As many of you know, I got my driver’s license when I was six months old.Rodney didn’t show interest in getting his until recently, when he turned twelve months old, as he was pursuing other interests…such as rolling a rubber ball to and fro under the living room Lazy Boy…don’t ask. He finally decided that he’d like to venture out to the city and shouldn’t have to travel on public transportation.
Knowing that I’d experienced the ins and outs of obtaining a license, Rodney asked me if I would help him get his. I explained to him that getting a license is an all-day ordeal, at least in New Jersey. So, first thing Saturday morning, I again packed a couple of PB&J sandwiches (my well-known go to staple for adventures) and some sunglasses for each of us and off we went to the Motor Vehicle Commission.
Due to it’s proximity, we walked there, all we had to do was cut through a park. It was such a lovely day that I was hoping we might have time to stop and pee on the roses. The park was just as I remembered it, a lovely place. I suggested we lounge in the sun for a few, but Rodney was worried because we’d forgotten to pack sunscreen. I finally convinced him that we’d be okay for a few minutes and soon found ourselves laying in the sun, coincidentally right by a “all dogs must be on a leash" sign.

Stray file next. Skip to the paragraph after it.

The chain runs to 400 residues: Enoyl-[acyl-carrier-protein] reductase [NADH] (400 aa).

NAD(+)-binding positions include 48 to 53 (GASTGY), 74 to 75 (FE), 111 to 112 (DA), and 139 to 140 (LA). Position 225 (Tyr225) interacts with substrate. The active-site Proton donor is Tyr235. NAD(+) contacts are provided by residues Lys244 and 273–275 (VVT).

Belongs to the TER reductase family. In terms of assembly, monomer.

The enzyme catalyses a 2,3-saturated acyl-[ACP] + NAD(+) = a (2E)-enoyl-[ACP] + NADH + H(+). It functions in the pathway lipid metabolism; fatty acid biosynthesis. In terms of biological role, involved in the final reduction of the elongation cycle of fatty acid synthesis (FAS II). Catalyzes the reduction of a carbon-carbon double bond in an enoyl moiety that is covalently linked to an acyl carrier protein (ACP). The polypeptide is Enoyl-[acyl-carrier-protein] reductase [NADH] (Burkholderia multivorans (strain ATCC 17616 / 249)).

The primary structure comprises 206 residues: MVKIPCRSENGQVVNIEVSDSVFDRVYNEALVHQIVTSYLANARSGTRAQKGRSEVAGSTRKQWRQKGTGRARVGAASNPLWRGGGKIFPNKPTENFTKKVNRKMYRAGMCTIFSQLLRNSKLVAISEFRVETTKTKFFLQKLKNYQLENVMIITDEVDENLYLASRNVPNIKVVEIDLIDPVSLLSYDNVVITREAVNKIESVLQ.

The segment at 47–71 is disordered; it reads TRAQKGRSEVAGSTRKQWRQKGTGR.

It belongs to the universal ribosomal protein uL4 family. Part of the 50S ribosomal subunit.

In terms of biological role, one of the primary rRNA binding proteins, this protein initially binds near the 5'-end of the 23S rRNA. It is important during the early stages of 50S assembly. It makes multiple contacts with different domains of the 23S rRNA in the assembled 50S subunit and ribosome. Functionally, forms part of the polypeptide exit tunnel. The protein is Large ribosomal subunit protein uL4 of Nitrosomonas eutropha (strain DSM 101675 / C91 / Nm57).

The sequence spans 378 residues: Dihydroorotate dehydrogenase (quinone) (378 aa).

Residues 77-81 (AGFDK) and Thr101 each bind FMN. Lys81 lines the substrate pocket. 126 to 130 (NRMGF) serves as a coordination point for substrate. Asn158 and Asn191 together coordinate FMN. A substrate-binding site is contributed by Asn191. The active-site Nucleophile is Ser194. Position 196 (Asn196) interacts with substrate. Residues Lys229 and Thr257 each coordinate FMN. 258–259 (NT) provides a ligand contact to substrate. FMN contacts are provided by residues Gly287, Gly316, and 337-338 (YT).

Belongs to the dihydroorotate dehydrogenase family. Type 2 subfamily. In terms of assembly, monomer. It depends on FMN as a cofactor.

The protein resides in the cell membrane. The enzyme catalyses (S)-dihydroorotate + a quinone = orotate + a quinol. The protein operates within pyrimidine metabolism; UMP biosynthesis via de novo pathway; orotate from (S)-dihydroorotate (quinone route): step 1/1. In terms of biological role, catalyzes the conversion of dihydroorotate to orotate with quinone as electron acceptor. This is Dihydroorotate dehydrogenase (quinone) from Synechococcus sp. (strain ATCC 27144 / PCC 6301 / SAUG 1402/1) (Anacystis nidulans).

Glancing at the geese swimming in the pond as we ate our sandwiches, I had to have that father-son talk that all men dread: no chasing geese, especially when there are so many witnesses, I mean people around. After that uncomfortable talk and the endless questions he posed, I thought we’d better be on our way.
We arrived at the Department of Motor Vehicles promptly at noon - I’ve never been a morning person so this was "promptly" for me, plus we’d lost track of time at the park. Upon arriving, I was mortified to see the interminable line extending out to the street, two blocks down and around the corner. "Yikes!", I said, “What’s this?”, but no one answered. We stood in line for what seemed like weeks, though it was probably more like an hour and a half human time.
While in line, I overheard several disturbing conversations, well not so much overheard as eavesdropped on them. One in particular concerned me. A gentleman was telling a lady that he had to get his license restored as it had been suspended for driving under the influenza.
Let me get this straight, he's sending his license back to a store? Why? Where's the store? Can I just go buy a license for Rodney there? I pondered this idea but thought it would be too much work to find out where this store was and I didn't want to risk losing our place in line after waiting so long, thus, I decided we should just stay put and get an unused license. I also made a mental note of making sure we both took an extra vitamin C when we got home, so as not to catch the flu. I'm not sure why you'd lose your license for getting sick, but have no reason to doubt the gentleman on whom I’d eavesdropped.